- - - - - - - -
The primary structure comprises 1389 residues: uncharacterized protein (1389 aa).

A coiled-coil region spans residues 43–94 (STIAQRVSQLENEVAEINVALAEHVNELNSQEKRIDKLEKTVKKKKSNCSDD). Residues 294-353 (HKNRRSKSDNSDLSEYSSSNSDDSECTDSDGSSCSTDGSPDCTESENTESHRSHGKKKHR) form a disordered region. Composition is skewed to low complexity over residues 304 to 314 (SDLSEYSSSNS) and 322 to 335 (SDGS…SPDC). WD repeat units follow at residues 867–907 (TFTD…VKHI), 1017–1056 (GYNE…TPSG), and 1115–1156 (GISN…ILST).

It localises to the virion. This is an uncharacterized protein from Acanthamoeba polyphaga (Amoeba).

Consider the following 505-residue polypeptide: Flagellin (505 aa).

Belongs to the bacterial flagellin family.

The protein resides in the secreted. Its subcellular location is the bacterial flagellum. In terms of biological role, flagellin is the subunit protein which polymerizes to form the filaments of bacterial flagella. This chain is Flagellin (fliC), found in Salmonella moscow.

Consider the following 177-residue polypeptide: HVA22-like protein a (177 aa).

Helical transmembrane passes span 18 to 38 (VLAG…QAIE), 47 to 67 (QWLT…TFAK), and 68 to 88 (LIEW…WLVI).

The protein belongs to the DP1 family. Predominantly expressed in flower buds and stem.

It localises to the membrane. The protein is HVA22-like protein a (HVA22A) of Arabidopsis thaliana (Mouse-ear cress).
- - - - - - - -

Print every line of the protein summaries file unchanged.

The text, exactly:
The primary structure comprises 1389 residues: uncharacterized protein (1389 aa).

A coiled-coil region spans residues 43–94 (STIAQRVSQLENEVAEINVALAEHVNELNSQEKRIDKLEKTVKKKKSNCSDD). Residues 294-353 (HKNRRSKSDNSDLSEYSSSNSDDSECTDSDGSSCSTDGSPDCTESENTESHRSHGKKKHR) form a disordered region. Composition is skewed to low complexity over residues 304 to 314 (SDLSEYSSSNS) and 322 to 335 (SDGS…SPDC). WD repeat units follow at residues 867–907 (TFTD…VKHI), 1017–1056 (GYNE…TPSG), and 1115–1156 (GISN…ILST).

It localises to the virion. This is an uncharacterized protein from Acanthamoeba polyphaga (Amoeba).

Consider the following 505-residue polypeptide: Flagellin (505 aa).

Belongs to the bacterial flagellin family.

The protein resides in the secreted. Its subcellular location is the bacterial flagellum. In terms of biological role, flagellin is the subunit protein which polymerizes to form the filaments of bacterial flagella. This chain is Flagellin (fliC), found in Salmonella moscow.

Consider the following 177-residue polypeptide: HVA22-like protein a (177 aa).

Helical transmembrane passes span 18 to 38 (VLAG…QAIE), 47 to 67 (QWLT…TFAK), and 68 to 88 (LIEW…WLVI).

The protein belongs to the DP1 family. Predominantly expressed in flower buds and stem.

It localises to the membrane. The protein is HVA22-like protein a (HVA22A) of Arabidopsis thaliana (Mouse-ear cress).